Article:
Sightseeing flights -- buzzing helicopters and droning planes -- over national parks long have been a contentious issue. Officials at Grand Canyon National Park have grappled with them, they've been an issue at Denali National Park and Preserve, Mount Rainier National Park, and many other park units.
Often part of the issue in coming up with satisfactory guidelines is the National Park Service and the Federal Aviation Administration have struggled with who should have the final say. Well, at Crater Lake National Park that issue went away last week when the president signed into law a bill that reauthorized the FAA.
Amended to that bill was language crafted by U.S. Sens. Ron Wyden and Jeff Merkley that gives Crater Lake officials the final say on what, if any, overflights will be permitted.
When the Senate first approved the language back in 2010, the two Democrats said it was intended to preserve the quiet nature of Crater Lake.
“I see this as a first step in keeping our national parks free of noise pollution that can ruin visitors’ experience of our national treasures,” Sen. Wyden said at the time. “From today on, the precious quiet of Crater Lake will be something future generations can count on as much as we do today.”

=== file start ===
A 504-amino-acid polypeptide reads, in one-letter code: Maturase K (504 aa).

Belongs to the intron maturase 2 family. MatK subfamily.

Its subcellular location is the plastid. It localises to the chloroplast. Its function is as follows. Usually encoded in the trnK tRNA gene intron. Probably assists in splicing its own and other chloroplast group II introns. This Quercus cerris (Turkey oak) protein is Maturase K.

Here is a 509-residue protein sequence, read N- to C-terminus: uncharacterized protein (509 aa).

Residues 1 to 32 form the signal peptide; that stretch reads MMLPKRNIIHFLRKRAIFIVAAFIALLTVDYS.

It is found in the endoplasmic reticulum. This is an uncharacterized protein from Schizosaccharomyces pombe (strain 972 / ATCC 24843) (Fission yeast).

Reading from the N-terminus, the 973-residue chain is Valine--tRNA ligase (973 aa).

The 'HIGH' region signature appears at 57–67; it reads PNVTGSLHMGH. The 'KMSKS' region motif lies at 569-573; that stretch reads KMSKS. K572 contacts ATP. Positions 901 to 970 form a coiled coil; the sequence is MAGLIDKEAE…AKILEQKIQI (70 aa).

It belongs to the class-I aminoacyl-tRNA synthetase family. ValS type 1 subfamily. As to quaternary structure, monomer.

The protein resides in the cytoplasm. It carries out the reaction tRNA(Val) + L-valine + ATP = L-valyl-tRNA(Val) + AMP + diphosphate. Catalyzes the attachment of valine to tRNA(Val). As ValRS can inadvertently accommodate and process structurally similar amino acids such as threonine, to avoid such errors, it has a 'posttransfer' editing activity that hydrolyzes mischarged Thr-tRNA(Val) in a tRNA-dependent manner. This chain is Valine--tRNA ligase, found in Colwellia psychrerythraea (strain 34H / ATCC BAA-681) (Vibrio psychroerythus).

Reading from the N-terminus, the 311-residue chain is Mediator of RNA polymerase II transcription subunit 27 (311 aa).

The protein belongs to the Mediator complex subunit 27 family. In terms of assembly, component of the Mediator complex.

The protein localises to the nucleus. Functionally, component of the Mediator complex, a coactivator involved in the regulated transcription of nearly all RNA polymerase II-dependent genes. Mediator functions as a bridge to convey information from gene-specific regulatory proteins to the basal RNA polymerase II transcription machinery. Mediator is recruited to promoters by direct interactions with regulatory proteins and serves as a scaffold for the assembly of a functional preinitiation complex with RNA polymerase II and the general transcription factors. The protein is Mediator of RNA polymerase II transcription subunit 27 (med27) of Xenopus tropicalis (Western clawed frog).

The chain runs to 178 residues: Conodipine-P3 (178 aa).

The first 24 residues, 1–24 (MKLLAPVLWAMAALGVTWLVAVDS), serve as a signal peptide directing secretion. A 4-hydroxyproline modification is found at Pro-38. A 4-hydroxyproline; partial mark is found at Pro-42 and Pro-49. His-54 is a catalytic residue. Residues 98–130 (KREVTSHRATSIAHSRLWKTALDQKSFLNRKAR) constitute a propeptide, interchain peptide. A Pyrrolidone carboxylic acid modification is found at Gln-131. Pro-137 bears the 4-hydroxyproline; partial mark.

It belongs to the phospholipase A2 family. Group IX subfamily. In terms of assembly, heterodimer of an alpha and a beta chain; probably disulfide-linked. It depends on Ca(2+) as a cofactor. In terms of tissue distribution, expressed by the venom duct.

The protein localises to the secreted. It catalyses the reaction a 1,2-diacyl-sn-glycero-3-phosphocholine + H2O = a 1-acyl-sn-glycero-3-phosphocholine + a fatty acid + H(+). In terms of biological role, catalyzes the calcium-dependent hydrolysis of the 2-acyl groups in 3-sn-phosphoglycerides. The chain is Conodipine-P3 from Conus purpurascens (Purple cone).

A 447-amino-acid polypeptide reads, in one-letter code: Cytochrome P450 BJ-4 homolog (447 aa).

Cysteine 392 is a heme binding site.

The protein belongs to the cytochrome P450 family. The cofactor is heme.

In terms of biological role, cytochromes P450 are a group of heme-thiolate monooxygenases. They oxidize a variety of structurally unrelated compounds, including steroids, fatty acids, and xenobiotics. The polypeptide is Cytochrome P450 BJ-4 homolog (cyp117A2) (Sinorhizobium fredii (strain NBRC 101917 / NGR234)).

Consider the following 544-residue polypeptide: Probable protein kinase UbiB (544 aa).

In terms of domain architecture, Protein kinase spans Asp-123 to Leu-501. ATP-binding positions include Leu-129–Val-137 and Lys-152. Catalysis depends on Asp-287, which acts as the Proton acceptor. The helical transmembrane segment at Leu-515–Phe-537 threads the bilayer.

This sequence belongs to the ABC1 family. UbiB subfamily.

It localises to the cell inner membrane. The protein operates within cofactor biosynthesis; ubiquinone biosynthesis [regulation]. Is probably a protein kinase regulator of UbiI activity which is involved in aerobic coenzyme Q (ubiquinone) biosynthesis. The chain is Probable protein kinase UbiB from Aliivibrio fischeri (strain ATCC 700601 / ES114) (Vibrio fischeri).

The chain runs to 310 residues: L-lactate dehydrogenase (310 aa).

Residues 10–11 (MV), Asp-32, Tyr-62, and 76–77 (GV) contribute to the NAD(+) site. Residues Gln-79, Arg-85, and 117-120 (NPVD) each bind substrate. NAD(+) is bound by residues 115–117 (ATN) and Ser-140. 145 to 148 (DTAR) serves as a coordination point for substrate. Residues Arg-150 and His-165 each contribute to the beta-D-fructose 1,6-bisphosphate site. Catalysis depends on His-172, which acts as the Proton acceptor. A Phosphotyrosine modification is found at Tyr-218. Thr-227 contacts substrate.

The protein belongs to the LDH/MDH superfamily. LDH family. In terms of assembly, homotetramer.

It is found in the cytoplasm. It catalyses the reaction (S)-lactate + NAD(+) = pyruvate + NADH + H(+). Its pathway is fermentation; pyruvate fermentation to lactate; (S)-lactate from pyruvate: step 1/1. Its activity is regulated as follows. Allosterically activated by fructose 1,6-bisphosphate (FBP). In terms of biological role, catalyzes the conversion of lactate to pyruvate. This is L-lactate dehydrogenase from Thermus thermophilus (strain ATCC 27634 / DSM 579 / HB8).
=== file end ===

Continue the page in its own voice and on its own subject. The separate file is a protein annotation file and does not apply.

“This is an important provision to preserve this special place," added Sen. Merkley. "Future generations should be able to travel there without noise disruptions and enjoy the same experience travelers from all over the world see today.”
Now, Crater Lake officials are still a ways off from utilizing that authority, as they're currently in the second year of a study into the possible impacts overflights could have on the park.
Still, in recognizing the final success of that legislation, National Parks Conservation Association officials wrote Sen. Wyden to thank him for his efforts.
"On behalf of the National Parks Conservation Association and especially our more than 5,000 Oregon members, we want to thank you for your successful efforts to protect the natural soundscapes and overall park experience at Crater Lake National Park," wrote Sean Smith, NPCA's policy director. "Specifically, we greatly appreciate your efforts to protect the park from the impact of disruptive, intrusive sight-seeing helicopter air tours."
At the same time, Mr. Smith urged Sen. Wyden not to stop at Crater Lake.
"Unfortunately, the need for this legislation illustrates a larger, still unresolved problem: the confusion between the National Park Service and the Federal Aviation Administration over who has primary authority to determine the impact of sight-seeing air tours on park resources," the NPCA official wrote. "We look forward to working further with you to better protect all national parks where air tours occur by clarifying the respective roles of these two agencies."